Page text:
Man Holding Fish

SIX SIMPLE TROLLING TIPS

Your trolling will be more effective if you follow these six simple tips.

TIP 1: HOLD YOUR ROD

The very first tip is to always hold your rod while trolling. That way, it’s easy to feel how your lure is swimming and you will quickly detect if it picks up any weed, stops swimming correctly or crosses over another line. Tangles are always much easier to deal with if detected early. Holding your rod will also give you instant feedback when your lure is hitting the bottom in shallow water or when a fish strikes but doesn’t hook up. All this vital information can go undetected if your rod is simply left sitting in a rod holder.

The final advantage is that you can work your lure to give it extra action. Simply by flicking the rod tip back and forth while you troll, you can vary the lures’ speed and action. This can be just what’s needed to trigger a strike from a following fish.

TIP 2: TUNE YOUR LURES

There’s nothing more annoying than a lure that doesn’t swim straight! The simple fact is that all hard-bodied lures need to be tuned to run correctly.

This is why some cheap lures won’t swim properly. It’s simply because the manufacturer hasn’t tuned them before they leave the factory. Most of the better quality lures are ‘tank tested’ and swim straight right out of the packet but even these will eventually need retuning after hooking a fish or getting snagged.

To tune a lure, simply bend the towing eyelet gently in the direction you want it to swim. For example, if your lure tracks off to the right side of the boat when trolled, give the eyelet a tiny bend to the left. Gently does it as even a slight change can have dramatic effects. A good pair of pliers is the best tool for this job.

TIP 3: MATCH YOUR TROLLING SPEED TO YOUR TARGET SPECIES AND LURES

A good way to judge the right trolling speed is to think about how fast the fish you are chasing normally swims. Fast species like Mackerel, Tailor and Salmon are usually more responsive to a fast paced retrieve. Freshwater species like Cod and Yellowbelly generally move at a much more sedate pace, so you should slow down your troll speed to match.

The other important point is to pick lures that match the speed you want to troll. As a general rule of thumb, the tighter the action of the lures (the less side to side wobble), the faster it will go. Conversely, lures with a wide, flip flopping action suit slow troll speeds.

TIP 4: TROLL COMPATIBLE LURE

When trolling multiple lines behind the boat, you need to make sure your lures are compatible. That is, they both have to work effectively at approximately the same speed. Otherwise, one lure will be swimming correctly but the other won’t. Refer to tip three above to help pick the right lure for the species you want to target.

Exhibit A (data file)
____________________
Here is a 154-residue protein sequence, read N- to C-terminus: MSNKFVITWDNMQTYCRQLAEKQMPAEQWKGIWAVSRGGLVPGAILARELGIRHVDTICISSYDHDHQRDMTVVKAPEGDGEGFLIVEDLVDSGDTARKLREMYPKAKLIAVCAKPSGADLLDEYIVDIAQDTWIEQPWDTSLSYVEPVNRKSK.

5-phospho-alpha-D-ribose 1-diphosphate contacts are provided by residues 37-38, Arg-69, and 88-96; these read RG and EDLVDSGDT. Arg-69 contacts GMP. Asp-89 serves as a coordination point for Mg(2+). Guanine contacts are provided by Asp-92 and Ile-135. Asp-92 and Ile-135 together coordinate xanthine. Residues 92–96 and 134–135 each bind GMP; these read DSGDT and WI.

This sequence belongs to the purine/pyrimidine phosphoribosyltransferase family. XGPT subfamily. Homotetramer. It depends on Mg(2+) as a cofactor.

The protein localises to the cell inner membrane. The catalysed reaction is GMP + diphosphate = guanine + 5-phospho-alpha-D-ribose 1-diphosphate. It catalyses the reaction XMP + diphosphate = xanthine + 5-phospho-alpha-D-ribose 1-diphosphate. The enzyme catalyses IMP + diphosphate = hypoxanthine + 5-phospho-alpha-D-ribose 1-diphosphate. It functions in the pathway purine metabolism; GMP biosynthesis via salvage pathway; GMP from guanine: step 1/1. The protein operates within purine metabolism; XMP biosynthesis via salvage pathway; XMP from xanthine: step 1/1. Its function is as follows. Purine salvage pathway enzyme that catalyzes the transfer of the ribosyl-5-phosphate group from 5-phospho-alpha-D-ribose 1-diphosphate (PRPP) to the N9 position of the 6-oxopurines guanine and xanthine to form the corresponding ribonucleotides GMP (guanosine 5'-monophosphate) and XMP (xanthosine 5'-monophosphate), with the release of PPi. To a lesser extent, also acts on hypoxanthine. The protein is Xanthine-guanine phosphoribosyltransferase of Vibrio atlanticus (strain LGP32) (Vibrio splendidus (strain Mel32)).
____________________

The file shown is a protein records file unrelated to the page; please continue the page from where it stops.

TIP 5: KNOW HOW DEEP YOUR LURES DIVE

Experienced trollers know exactly how deep each of their lures dives. That way, you can minimize snags by staying in water which is deep enough to stop your lure hitting the bottom. For bottom dwelling species, you can also use this knowledge to select a lure which will swim along just above the bottom, so that it spends more time in the strike range. Doing so generally sees your strike rate skyrocket.

TIP 6: USE YOUR SOUNDER FOR SUCCESS

Modern electronics have revolutionized fishing in so many ways, but none more so than trolling. When trolling your sounder becomes your eyes under water so pay close attention to what it’s telling you.

If you regularly watch the screen, you will quickly learn what fish look like, and how schools of baitfish are represented. Seeing fish on the sounder and then catching them is a great way to build confidence in your trolling technique and is a sure fire way to become more successful.

SOME EXTRAS TO KEEP IN MIND

Tuna swim fast and like fast trolling speeds. Six to eight knots is a good starting point, while Flathead spend most of their time on or near the bottom. You will want to select a lure which will get close enough for them to grab it and you are on your way to success.

 


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Dave Magner
magner66@tpg.com.au

Dave is a keen and experienced lure and fly angler who has travelled and fished right across Australia and New Zealand. He particularly enjoys tournament bass fishing, chasing freshwater species from his kayak and bluewater pelagics from his boat.